Satire in George Orwell’s ‘Animal Farm’

The book Animal Farm, is a political satire of a totalitarian society ruled by a mighty dictatorship, in all probability an allegory for the events surrounding the Russian Revolution. The animals of “Manor Farm” overthrow their human master (Mr. Jones) after a long history of mistreatment. Little by little, the pigs become dominant, gaining more power and advantage over the other animals, so much so that they become as corrupt and power-hungry as their predecessors, the humans. Major (an old boar) tells them that the source of all their problems is man, and that they must remove man from their midst for hopes of a Utopia. After Major’s death Napoleon and Snowball, two boars led the rebellion were soon things start to change. Orwell builds Napoleon’s career in reference to this quote, “Power tends to corrupt and absolute power corrupts absolutely.” Napoleon cheated, manipulated, and killed because of greediness for one’s place in power. Mr. Jones tries to reclaim his power but the animals prevent him from doing so in what they call “The Battle of the Cowshed.” After the battle, Napoleon drives Snowball off the farm telling everyone that Snowball was on Mr. Jones’ side. This is just the beginning of what Napoleon’s plans are for the future of Manor Farm. This is no surprise coming from Napoleon, based on what he has done before, always disagreeing with Snowballs plans and thinking of his own. Napoleon is further appreciated by the other animals for exposing and removing the traitor, Snowball, from their midst.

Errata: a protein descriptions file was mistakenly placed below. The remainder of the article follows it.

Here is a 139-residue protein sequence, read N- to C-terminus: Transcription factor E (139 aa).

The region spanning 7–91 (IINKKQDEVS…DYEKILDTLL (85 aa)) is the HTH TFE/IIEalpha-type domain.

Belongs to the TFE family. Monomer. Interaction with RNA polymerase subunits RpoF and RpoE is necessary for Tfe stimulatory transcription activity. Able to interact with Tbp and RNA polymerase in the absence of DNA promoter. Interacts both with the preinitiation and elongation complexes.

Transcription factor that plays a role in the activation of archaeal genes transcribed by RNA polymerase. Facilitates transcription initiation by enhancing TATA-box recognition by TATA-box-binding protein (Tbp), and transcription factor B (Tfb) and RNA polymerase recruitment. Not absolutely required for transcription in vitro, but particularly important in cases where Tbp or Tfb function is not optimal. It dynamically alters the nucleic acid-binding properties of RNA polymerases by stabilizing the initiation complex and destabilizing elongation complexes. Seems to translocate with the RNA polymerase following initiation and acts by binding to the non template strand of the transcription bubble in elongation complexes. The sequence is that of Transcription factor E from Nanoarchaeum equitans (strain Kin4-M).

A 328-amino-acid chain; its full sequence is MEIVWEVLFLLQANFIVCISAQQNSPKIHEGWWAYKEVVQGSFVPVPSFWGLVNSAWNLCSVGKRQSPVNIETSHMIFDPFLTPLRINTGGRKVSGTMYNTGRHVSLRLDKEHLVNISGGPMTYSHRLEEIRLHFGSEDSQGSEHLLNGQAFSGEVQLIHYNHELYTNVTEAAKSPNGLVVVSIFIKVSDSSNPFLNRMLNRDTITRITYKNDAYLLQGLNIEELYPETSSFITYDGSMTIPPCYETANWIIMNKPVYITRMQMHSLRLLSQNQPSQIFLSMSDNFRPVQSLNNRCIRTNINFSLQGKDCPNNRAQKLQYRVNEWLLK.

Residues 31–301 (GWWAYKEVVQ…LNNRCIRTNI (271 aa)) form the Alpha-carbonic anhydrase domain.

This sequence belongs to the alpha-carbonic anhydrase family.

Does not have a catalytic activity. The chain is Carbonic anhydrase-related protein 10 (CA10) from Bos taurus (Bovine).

Animal Farm is a direct comparison to the Russian Revolution and its aftermath, as a result of Joseph Stalin’s Communism. Orwell substitutes animals for humans, so the big concepts of communism are shown on the farm. Communism is meant to be a society where all people are equal, yet the revolution of the Russians results in certain people having more power over others, but those people are the same kind of tyrants. The pigs take over because they think that they are the smartest and in order to protect them, it’s eventually decided to reserve the best food for them. George Orwell’s Animal Farm uses satire to show the political ideology and the misuse of power in communistic society.